book Book Lovers Archives

Your Name Here

Issue No. 44 ~ January, 2001

Ashbery's poems reward a slant-reading in which one comes at the text from an angle, letting the words play across one's mind like insects on a pond.

Michael

Issue No. 44 ~ January, 2001

Stephen is a dreary character who mainly stares at the wall and thinks, a pastime that even Andy Warhol would quickly find tedious.

Jim the Boy

Issue No. 42 ~ November, 2000

Earley writes with enviable confidence and laid-back style. His sentences are superbly crafted, full of vivid imagery and well-chosen detail, yet they flow with an easy grace, carrying the reader along...

Nathaniel’s Nutmeg

Issue No. 42 ~ November, 2000

Giles Milton’s well-researched history provides an in-depth study of the battle between European nations – particularly the English and the Dutch – for access to and control of the East Indies spice trade. In reading Nathaniel’s Nutmeg, I only had two quibbles. First, the story …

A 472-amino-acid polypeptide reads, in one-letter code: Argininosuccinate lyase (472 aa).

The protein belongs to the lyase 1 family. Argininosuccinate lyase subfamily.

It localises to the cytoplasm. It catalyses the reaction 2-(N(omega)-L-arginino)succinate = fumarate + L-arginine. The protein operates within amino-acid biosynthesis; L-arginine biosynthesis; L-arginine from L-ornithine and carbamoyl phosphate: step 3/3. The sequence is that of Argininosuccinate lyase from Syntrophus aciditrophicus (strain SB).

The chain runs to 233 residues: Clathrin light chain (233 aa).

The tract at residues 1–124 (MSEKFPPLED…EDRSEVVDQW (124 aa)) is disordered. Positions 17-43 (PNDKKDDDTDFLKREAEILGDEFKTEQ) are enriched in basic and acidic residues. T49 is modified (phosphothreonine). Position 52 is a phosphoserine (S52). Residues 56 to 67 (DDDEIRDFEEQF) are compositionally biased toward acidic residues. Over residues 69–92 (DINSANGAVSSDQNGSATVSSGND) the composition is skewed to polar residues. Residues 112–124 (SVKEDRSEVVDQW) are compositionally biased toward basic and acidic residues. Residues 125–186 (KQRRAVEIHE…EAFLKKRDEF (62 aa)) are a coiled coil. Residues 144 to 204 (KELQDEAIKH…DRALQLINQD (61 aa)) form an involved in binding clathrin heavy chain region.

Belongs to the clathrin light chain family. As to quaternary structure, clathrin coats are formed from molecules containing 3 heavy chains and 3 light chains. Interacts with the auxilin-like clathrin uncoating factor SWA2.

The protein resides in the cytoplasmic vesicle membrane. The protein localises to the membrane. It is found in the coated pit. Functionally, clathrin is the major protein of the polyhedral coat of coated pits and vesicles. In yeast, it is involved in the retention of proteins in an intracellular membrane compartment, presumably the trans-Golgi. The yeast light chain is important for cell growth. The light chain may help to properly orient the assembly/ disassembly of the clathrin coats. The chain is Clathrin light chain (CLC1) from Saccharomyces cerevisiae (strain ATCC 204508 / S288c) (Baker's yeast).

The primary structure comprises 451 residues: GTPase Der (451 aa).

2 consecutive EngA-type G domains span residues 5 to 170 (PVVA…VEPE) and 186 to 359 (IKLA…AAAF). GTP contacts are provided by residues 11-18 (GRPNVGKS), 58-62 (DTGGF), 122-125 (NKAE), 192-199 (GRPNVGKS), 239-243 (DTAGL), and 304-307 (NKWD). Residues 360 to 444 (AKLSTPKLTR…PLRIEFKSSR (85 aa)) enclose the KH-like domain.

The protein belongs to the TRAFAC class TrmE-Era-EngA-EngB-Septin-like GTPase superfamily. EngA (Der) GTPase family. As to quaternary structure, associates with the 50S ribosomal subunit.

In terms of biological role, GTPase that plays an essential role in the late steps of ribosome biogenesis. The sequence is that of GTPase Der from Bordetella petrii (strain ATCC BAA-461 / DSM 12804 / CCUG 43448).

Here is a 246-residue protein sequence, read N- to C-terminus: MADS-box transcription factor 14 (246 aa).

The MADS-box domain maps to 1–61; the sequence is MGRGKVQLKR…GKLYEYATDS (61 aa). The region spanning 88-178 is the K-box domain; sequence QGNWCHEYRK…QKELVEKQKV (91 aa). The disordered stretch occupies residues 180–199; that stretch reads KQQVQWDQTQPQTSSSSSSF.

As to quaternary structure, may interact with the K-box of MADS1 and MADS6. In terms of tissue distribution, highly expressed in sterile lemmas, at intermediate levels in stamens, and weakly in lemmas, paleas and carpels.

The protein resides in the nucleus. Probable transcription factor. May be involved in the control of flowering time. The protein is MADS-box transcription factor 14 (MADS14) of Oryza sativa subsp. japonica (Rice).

The Last River

Issue No. 42 ~ November, 2000

The success of Jon Krakauer’s Into Thin Air and Sebastian Junger’s The Perfect Storm assured a man-made torrent of books in the suddenly lucrative “Man versus Nature, Nature Slams Man” genre. But, as Todd Balf’s new book shows, just because a work follows an industry …

The Rules of Engagement

Issue No. 42 ~ November, 2000

Bush is a connoisseur of the extended metaphor, able to plumb the depths of irony and emerge with the bittersweet truth of it unsullied by sarcasm or bitterness...

Lies of the Saints

Issue No. 42 ~ November, 2000

With efficient prose, masterful pacing and dialogue so true and fluid you can almost hear it aloud in the room as you read, McGraw assembles plots as parables, conversation as plainsong...

Monolithos: Poems, 1962 and 1982

Issue No. 41 ~ October, 2000

Among a handful of others, including Louise Glück, Jorie Graham, Carl Phillips and Linda Gregg, Gilbert is one of the foremost contemporary poets on myth.

At the Gates of the Animal Kingdom

Issue No. 41 ~ October, 2000

It’s almost too easy to start out this review with a metaphor based on a line from a story in this book. Never mind that it’s a line from the best story in here (“The Harvest”) and that it seems ample: “I leave a lot …